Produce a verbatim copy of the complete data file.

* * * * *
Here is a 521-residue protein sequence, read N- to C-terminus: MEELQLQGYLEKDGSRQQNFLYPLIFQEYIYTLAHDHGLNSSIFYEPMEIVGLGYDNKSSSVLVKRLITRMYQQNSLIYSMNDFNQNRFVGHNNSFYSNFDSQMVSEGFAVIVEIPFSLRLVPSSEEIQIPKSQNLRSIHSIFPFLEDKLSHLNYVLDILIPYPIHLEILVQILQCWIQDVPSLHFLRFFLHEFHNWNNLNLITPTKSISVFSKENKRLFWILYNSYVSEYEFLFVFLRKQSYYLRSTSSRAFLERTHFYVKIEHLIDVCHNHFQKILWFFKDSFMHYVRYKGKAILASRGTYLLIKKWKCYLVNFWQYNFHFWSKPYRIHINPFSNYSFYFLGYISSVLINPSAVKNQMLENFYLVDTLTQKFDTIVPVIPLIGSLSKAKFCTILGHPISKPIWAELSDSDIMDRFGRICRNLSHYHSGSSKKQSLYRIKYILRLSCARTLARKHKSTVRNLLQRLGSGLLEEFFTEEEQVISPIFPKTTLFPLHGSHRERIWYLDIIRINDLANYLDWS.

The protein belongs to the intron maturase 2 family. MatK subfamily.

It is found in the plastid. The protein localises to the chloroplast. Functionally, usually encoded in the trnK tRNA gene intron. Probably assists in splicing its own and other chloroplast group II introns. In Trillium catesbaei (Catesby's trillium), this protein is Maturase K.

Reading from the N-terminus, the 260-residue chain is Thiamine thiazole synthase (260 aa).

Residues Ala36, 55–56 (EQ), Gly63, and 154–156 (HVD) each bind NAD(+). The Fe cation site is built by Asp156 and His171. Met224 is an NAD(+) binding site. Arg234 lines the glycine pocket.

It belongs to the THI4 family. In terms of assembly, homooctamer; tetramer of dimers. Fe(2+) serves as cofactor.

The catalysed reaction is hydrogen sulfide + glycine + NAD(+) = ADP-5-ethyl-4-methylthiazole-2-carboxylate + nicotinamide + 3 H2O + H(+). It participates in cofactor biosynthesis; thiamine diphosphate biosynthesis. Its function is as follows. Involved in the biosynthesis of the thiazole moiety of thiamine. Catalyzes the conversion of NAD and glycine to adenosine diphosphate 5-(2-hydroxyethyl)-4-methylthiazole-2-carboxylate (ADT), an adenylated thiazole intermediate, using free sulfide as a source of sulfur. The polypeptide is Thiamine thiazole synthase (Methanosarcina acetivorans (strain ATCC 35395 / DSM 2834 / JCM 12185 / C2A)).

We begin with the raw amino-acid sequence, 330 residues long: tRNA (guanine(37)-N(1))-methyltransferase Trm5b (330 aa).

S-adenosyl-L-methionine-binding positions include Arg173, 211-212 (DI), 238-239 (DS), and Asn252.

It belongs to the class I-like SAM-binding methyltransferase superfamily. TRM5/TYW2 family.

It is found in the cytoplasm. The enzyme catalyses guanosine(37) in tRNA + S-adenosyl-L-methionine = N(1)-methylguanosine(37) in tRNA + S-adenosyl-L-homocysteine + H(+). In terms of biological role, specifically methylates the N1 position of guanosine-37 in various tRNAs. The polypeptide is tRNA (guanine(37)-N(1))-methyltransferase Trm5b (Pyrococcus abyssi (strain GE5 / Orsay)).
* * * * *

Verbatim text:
Here is a 521-residue protein sequence, read N- to C-terminus: MEELQLQGYLEKDGSRQQNFLYPLIFQEYIYTLAHDHGLNSSIFYEPMEIVGLGYDNKSSSVLVKRLITRMYQQNSLIYSMNDFNQNRFVGHNNSFYSNFDSQMVSEGFAVIVEIPFSLRLVPSSEEIQIPKSQNLRSIHSIFPFLEDKLSHLNYVLDILIPYPIHLEILVQILQCWIQDVPSLHFLRFFLHEFHNWNNLNLITPTKSISVFSKENKRLFWILYNSYVSEYEFLFVFLRKQSYYLRSTSSRAFLERTHFYVKIEHLIDVCHNHFQKILWFFKDSFMHYVRYKGKAILASRGTYLLIKKWKCYLVNFWQYNFHFWSKPYRIHINPFSNYSFYFLGYISSVLINPSAVKNQMLENFYLVDTLTQKFDTIVPVIPLIGSLSKAKFCTILGHPISKPIWAELSDSDIMDRFGRICRNLSHYHSGSSKKQSLYRIKYILRLSCARTLARKHKSTVRNLLQRLGSGLLEEFFTEEEQVISPIFPKTTLFPLHGSHRERIWYLDIIRINDLANYLDWS.

The protein belongs to the intron maturase 2 family. MatK subfamily.

It is found in the plastid. The protein localises to the chloroplast. Functionally, usually encoded in the trnK tRNA gene intron. Probably assists in splicing its own and other chloroplast group II introns. In Trillium catesbaei (Catesby's trillium), this protein is Maturase K.

Reading from the N-terminus, the 260-residue chain is Thiamine thiazole synthase (260 aa).

Residues Ala36, 55–56 (EQ), Gly63, and 154–156 (HVD) each bind NAD(+). The Fe cation site is built by Asp156 and His171. Met224 is an NAD(+) binding site. Arg234 lines the glycine pocket.

It belongs to the THI4 family. In terms of assembly, homooctamer; tetramer of dimers. Fe(2+) serves as cofactor.

The catalysed reaction is hydrogen sulfide + glycine + NAD(+) = ADP-5-ethyl-4-methylthiazole-2-carboxylate + nicotinamide + 3 H2O + H(+). It participates in cofactor biosynthesis; thiamine diphosphate biosynthesis. Its function is as follows. Involved in the biosynthesis of the thiazole moiety of thiamine. Catalyzes the conversion of NAD and glycine to adenosine diphosphate 5-(2-hydroxyethyl)-4-methylthiazole-2-carboxylate (ADT), an adenylated thiazole intermediate, using free sulfide as a source of sulfur. The polypeptide is Thiamine thiazole synthase (Methanosarcina acetivorans (strain ATCC 35395 / DSM 2834 / JCM 12185 / C2A)).

We begin with the raw amino-acid sequence, 330 residues long: tRNA (guanine(37)-N(1))-methyltransferase Trm5b (330 aa).

S-adenosyl-L-methionine-binding positions include Arg173, 211-212 (DI), 238-239 (DS), and Asn252.

It belongs to the class I-like SAM-binding methyltransferase superfamily. TRM5/TYW2 family.

It is found in the cytoplasm. The enzyme catalyses guanosine(37) in tRNA + S-adenosyl-L-methionine = N(1)-methylguanosine(37) in tRNA + S-adenosyl-L-homocysteine + H(+). In terms of biological role, specifically methylates the N1 position of guanosine-37 in various tRNAs. The polypeptide is tRNA (guanine(37)-N(1))-methyltransferase Trm5b (Pyrococcus abyssi (strain GE5 / Orsay)).